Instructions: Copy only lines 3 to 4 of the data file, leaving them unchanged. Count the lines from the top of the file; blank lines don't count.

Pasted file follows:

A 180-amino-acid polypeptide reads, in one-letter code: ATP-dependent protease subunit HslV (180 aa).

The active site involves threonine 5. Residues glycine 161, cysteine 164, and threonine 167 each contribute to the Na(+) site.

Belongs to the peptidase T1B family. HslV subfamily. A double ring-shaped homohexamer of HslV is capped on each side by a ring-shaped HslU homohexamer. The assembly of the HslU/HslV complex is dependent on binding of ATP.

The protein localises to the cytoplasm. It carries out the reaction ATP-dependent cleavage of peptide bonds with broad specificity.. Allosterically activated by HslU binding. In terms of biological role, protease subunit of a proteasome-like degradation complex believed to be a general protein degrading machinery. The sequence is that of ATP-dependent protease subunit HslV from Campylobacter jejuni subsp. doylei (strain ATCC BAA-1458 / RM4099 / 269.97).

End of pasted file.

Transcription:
Belongs to the peptidase T1B family. HslV subfamily. A double ring-shaped homohexamer of HslV is capped on each side by a ring-shaped HslU homohexamer. The assembly of the HslU/HslV complex is dependent on binding of ATP.

The protein localises to the cytoplasm. It carries out the reaction ATP-dependent cleavage of peptide bonds with broad specificity.. Allosterically activated by HslU binding. In terms of biological role, protease subunit of a proteasome-like degradation complex believed to be a general protein degrading machinery. The sequence is that of ATP-dependent protease subunit HslV from Campylobacter jejuni subsp. doylei (strain ATCC BAA-1458 / RM4099 / 269.97).